Oil giant Anadarko is promising to apply best practice if it goes ahead with plans to explore for oil off the coast of Kaikoura, but many people who rely on the area's marine environment are not convinced.
About 90 people attended a meeting at Takahanga Marae in Kaikoura on Friday to hear Anadarko representatives explain their proposals. The company has been awarded tenders for the two off-shore blocks closest to Kaikoura.
Representatives from New Zealand Petroleum and Minerals, which is a branch of the Ministry of Business, Innovation and Employment, and the Minster of Energy and Resources, Simon Bridges, were also present.
Community members said after the meeting it was good to begin a dialogue with Anadarko, but there were many questions which remained unanswered and some felt the risks associated with exploratory drilling were just too great.
Te Runanga o Kaikoura chairman Sir Mark Solomon opened the meeting by emphasising the importance of the sea to the Kaikoura community.
Mr Bridges said Anadarko had an excellent health and safety track record and it was necessary to maintain this. There was a need to grow the country's economy, which would have a flow-on effect for other businesses.
New Zealand Petroleum and Minerals petroleum director Kevin Rolens said balancing risk and return could be managed by working with reputable operators.
Oil and gas was the fourth largest export commodity, worth $2.2 billion in New Zealand in 2011, he said. The Government received about 42 per cent of the profits of new developments.
Other countries, such as Norway, had done very well from managing their minerals, and there were also regional benefits including jobs, higher wages, local business growth, improved infrastructure and better schools, Mr Rolens said.
The industry currently employed the equivalent of 3730 full time positions.
Sir Mark asked Anadarko to share its risk management polices, which it agreed to do.
He also questioned the country's ability to clean up any disaster, citing the Rena disaster as revealing insufficient processes to deal with the oil spill.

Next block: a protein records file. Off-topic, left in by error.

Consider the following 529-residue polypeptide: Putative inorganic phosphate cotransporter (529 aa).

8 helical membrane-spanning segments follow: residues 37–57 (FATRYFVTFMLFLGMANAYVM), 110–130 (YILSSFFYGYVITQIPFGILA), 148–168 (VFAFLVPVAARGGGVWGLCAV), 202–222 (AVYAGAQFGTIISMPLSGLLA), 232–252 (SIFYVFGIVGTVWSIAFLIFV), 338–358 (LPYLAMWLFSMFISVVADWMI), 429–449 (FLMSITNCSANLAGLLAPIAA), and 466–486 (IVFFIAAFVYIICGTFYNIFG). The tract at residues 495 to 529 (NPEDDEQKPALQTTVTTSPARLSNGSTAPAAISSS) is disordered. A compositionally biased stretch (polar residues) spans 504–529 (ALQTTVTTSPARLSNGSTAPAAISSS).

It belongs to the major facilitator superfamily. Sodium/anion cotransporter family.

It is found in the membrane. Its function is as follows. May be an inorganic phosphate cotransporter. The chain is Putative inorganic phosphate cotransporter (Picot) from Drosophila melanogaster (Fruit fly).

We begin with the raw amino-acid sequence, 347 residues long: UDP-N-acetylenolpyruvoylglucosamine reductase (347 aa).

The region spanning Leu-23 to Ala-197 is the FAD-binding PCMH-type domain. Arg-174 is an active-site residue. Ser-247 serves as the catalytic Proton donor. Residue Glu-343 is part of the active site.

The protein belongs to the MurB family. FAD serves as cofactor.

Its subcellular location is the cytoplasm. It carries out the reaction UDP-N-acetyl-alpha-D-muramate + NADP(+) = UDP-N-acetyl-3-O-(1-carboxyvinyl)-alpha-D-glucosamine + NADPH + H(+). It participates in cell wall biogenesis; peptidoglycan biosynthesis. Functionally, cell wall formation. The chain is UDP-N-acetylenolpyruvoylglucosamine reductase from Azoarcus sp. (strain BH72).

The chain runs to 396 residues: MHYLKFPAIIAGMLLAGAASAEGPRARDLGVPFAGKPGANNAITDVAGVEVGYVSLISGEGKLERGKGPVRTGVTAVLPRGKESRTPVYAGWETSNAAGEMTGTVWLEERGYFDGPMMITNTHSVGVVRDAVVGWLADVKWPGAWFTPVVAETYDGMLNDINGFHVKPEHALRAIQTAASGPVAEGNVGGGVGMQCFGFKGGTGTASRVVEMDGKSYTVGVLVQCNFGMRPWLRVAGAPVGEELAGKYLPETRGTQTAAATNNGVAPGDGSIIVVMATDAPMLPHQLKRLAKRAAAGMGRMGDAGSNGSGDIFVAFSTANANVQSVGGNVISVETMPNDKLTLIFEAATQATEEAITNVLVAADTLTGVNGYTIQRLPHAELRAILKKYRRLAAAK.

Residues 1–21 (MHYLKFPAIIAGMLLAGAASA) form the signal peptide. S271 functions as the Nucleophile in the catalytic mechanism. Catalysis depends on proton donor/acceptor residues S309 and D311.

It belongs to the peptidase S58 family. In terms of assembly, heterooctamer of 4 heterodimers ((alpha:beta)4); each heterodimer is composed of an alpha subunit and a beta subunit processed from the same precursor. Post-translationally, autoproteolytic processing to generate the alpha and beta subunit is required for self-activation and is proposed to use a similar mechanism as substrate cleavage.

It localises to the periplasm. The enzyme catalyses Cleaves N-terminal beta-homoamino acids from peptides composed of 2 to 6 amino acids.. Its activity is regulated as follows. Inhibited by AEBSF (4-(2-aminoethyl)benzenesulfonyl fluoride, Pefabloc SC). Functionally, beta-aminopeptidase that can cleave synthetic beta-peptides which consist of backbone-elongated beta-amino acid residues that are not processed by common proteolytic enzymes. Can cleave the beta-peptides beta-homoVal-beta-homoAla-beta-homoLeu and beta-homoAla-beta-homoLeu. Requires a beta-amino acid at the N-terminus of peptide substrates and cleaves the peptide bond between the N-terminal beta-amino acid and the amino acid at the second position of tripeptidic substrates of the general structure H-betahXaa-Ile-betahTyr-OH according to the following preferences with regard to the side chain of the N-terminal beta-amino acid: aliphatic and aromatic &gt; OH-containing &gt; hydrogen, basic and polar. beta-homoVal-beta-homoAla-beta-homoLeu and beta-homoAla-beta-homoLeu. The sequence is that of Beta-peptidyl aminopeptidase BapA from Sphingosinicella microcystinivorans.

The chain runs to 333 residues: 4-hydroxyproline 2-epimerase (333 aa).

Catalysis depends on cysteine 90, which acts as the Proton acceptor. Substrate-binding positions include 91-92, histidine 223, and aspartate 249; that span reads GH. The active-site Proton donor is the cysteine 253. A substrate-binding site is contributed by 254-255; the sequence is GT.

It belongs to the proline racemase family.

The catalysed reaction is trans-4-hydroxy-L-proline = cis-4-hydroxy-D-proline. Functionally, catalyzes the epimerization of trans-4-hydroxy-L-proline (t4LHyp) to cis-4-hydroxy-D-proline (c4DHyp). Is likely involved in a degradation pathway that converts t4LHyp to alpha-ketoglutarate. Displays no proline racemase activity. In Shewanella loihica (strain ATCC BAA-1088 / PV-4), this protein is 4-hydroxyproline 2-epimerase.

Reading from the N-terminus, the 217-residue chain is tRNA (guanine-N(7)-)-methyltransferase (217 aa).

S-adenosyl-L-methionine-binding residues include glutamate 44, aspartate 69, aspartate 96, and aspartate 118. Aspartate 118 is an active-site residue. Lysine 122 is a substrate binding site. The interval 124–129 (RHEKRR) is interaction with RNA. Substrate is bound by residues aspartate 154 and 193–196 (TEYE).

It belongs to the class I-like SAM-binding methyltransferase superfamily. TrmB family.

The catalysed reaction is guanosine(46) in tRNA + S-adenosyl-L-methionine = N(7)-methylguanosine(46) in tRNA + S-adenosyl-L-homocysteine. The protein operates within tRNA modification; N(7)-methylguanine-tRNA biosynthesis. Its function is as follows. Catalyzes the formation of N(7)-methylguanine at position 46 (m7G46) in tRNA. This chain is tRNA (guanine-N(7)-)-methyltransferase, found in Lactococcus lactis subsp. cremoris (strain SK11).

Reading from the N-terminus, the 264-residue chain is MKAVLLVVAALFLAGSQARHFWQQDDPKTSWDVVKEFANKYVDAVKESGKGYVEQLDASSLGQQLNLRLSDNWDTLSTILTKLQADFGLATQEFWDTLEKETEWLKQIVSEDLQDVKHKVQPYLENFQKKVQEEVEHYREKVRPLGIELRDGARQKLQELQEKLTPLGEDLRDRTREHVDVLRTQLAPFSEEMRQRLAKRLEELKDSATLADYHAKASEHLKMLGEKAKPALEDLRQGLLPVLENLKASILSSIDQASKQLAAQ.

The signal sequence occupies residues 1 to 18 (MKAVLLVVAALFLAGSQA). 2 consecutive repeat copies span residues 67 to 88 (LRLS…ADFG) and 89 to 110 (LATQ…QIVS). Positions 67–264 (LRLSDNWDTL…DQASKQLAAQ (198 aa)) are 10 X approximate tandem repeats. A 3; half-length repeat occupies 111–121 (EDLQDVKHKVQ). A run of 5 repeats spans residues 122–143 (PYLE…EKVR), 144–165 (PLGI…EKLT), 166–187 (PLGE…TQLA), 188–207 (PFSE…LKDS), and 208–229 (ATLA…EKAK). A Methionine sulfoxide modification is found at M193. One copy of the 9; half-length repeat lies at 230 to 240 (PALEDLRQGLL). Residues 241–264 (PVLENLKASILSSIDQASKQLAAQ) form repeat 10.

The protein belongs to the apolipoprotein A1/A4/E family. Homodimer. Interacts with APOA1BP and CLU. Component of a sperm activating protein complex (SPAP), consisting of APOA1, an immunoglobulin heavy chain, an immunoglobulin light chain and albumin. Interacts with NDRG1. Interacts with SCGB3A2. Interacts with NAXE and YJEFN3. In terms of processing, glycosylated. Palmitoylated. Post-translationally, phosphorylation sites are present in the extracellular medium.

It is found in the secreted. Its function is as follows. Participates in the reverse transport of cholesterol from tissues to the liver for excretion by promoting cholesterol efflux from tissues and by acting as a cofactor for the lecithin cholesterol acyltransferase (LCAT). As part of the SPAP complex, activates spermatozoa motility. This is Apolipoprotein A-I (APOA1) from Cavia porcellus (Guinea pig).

"I accept the economics of what this means to New Zealand, but with all due respect in this community we place the environment higher than that."
Anadarko director John Gordon said the company was focused on prevention, but did have assets which could be used if needed to help with a cleanup. Ralph Hogan, spokesman for a group of concerned individuals, asked whether Anadarko would be prepared to place a bond ahead of drilling, in light of the cleanup cost in the Deepwater Horizon spill.
"Many of us cannot agree to drilling at that depth with today's technology - we just don't think it is a good idea," he said. "Is there a risk percentage [to this community] which you feel is worth taking?"
Mr Hogan also urged the minister to ensure every drill remain publicly notified, something previous minster Phil Heatley had given assurances of when he visited Kaikoura last year.
Several people pointed out that tourism was one of three main industries in Kaikoura.
Brett Cowan said a worst case scenario would be devastating for the more than 56 eco-tourism operators, and he asked whether there was a contingency for this.
Mr Bridges said he did not believe drilling would affect the town's tourism, however in the worst case scenario he would imagine compensation would be likely.
Anadarko's five year programme includes several options for both it and the Government to pull out of the process, and drilling was not expected to take place until the fifth year, if at all. Prospecting, including seismic testing and mapping of the sea bed, is planned in the initial stages, and the data will be analysed before any decision is made to drill.
The company has promised to continue an open dialogue with the Kaikoura community throughout the next five years.
- The Marlborough Express